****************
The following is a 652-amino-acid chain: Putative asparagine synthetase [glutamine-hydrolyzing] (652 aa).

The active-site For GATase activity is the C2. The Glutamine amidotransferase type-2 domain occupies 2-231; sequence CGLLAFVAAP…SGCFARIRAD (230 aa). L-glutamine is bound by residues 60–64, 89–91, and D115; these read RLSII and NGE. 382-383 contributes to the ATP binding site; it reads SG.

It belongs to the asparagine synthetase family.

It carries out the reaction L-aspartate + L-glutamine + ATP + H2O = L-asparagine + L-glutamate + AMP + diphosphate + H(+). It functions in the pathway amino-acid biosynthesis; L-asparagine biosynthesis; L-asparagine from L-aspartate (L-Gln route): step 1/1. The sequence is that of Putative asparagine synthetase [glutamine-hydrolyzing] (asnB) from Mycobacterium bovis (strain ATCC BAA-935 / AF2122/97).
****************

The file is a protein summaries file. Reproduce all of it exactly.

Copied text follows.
The following is a 652-amino-acid chain: Putative asparagine synthetase [glutamine-hydrolyzing] (652 aa).

The active-site For GATase activity is the C2. The Glutamine amidotransferase type-2 domain occupies 2-231; sequence CGLLAFVAAP…SGCFARIRAD (230 aa). L-glutamine is bound by residues 60–64, 89–91, and D115; these read RLSII and NGE. 382-383 contributes to the ATP binding site; it reads SG.

It belongs to the asparagine synthetase family.

It carries out the reaction L-aspartate + L-glutamine + ATP + H2O = L-asparagine + L-glutamate + AMP + diphosphate + H(+). It functions in the pathway amino-acid biosynthesis; L-asparagine biosynthesis; L-asparagine from L-aspartate (L-Gln route): step 1/1. The sequence is that of Putative asparagine synthetase [glutamine-hydrolyzing] (asnB) from Mycobacterium bovis (strain ATCC BAA-935 / AF2122/97).